Getting a Job
Getting a Job that's a Career
What's the difference between a Job and a Career? Some jobs that you get are just jobs. You may hate going to work because all you have is a job. So what is a Career? A career is the kind of work that makes people roll out of bed at 7:00 every morning and exclaim, "It's time for work!" People with a career love to work. Why? A job is work. A career is what you want to do. Some people never actually have a career. These are the people that sit around in their cubicles all week marking off the days until they can retire. If you want a real career it will take a combination of hard work, determination, and a little attitude adjustment.
How to Find your Job
Finding a job can be difficult or easy. It depends on how you go about it. There are a few things you can do find jobs, and get a job, more easily.
1.) Focus your Job Search
Before you start searching for your new job you need to focus on what exactly it is you are looking for. Don't waste time trying to find a job if it doesn't match up with your interests, skills, or even if the location is wrong. There are some aspects you may need to negotiate on, but start off looking for a job that is really what you could see yourself doing for a while. Here are some tips to find a great job
2.) Build Yourself Up
Yes, you need to market yourself. While in the past your resume was the only thing you had to worry about, today is a lot different. Work on building up a Facebook, LinkedIn, or Twitter account that portrays you in a professional light. One that helps to highlight your abilities. Then, when you turn in your resume you can be sure if your employer decides to "Google" you, they will only find more complimentary material. It's time to take them beyond social chatter, find how to make them work for you!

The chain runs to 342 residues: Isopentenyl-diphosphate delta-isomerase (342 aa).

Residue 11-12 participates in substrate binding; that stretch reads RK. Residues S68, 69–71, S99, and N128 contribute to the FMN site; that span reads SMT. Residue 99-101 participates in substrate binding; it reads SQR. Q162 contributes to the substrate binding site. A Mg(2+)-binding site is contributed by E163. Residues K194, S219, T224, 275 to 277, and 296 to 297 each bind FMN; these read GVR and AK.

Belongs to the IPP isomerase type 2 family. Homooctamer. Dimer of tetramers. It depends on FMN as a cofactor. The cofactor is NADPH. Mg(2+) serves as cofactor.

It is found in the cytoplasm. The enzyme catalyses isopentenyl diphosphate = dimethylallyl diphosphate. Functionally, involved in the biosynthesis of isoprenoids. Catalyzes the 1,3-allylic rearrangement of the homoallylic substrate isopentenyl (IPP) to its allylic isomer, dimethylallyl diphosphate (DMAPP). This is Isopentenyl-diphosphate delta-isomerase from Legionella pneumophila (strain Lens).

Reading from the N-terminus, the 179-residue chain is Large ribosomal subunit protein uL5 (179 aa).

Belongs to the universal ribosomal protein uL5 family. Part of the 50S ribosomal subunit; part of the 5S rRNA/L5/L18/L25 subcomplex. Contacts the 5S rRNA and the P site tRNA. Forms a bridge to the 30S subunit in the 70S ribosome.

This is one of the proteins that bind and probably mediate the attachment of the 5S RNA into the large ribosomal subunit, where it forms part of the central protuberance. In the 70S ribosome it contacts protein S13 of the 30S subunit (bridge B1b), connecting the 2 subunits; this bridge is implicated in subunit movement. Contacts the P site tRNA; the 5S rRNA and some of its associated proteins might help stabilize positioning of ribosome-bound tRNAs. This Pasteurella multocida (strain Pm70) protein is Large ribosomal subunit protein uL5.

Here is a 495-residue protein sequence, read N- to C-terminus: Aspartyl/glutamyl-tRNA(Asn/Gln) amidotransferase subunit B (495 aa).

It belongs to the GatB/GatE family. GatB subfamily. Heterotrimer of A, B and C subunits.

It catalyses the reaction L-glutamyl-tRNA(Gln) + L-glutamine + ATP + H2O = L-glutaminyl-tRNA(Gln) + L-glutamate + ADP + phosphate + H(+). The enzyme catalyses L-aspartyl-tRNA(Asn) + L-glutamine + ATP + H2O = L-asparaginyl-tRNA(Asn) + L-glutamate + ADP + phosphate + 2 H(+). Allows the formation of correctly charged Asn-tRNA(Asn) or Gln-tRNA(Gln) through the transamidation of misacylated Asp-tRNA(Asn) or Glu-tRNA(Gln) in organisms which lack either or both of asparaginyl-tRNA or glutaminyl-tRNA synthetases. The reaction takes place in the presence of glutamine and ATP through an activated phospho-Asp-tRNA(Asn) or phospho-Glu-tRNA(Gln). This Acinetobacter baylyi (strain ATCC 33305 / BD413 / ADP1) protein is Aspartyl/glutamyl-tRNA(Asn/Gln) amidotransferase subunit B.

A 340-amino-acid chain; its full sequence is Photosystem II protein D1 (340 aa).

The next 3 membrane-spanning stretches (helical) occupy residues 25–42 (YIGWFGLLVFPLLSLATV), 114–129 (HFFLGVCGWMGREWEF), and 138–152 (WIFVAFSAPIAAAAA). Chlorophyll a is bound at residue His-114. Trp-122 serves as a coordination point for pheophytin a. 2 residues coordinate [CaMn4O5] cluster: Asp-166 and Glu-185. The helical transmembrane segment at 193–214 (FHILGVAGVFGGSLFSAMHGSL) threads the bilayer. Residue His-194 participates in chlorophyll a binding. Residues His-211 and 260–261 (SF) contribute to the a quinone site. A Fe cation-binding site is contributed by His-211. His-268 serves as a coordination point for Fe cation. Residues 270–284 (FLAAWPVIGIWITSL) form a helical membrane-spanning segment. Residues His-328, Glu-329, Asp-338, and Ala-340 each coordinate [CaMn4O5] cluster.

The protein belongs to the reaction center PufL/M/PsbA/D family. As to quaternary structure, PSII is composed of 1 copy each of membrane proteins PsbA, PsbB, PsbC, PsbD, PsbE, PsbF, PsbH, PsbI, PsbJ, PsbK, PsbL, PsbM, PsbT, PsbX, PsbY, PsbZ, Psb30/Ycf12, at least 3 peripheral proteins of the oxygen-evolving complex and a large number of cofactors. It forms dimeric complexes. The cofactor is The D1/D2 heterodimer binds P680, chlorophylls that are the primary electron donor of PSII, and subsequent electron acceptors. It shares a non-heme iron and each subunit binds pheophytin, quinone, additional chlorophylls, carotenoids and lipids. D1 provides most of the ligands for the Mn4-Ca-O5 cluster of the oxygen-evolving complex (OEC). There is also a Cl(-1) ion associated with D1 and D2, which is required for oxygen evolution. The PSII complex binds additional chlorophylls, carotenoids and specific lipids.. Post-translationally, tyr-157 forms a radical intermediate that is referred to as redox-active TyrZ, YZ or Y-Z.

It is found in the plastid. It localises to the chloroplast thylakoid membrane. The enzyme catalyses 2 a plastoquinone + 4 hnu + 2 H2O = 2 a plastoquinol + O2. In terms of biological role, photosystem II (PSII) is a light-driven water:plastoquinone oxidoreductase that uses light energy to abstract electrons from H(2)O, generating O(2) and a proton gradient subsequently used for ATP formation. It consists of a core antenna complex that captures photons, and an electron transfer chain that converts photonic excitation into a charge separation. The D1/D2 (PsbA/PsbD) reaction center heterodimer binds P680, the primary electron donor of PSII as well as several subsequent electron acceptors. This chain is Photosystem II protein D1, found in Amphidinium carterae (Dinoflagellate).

Now that you have a profile on a social site like Facebook or LinkedIn, start connecting. Build yourself a massive network of contacts. You never know who might be of help in trying to find a job or even just putting in a good word for you with your employer-to-be.
4.) Use the Tools Available
Save yourself some time by knowing where to look. Newspapers, magazines, local business owners, and the internet all have a lot of job opportunities in them. The kind of job opening you want will depend on where you search. For example, if you wanted a job in construction you may check the newspaper or internet-but you wouldn't go to the bakery on the corner that's hiring.
Do your homework. What industry are you trying to get into? Is there a particular company you would like to work for? What do you want to earn at your job? What drives you to succeed, and can it be found in this line of work? Find this out beforehand. (To help find out what drives you, you should learn about Schein's Career Anchors.)
6.) Your Resume
Now We're getting back to what you may have already been coached on. Your resume and cover letter. They may seem "old-school" but they are important-in fact you probably won't get a job without them. But what you may not have heard is how to make them effective. Trim stuff out of your resume that is not important for the job you are looking for. They are referred to as "targeted resumes" and they enable an employer to see why exactly you are qualified for the certain position he is offering, right now. Targeted resumes have a much better chance of landing you a job than a generic resume. Don't worry if your resume isn't up to snuff. It's not too late to save your resume.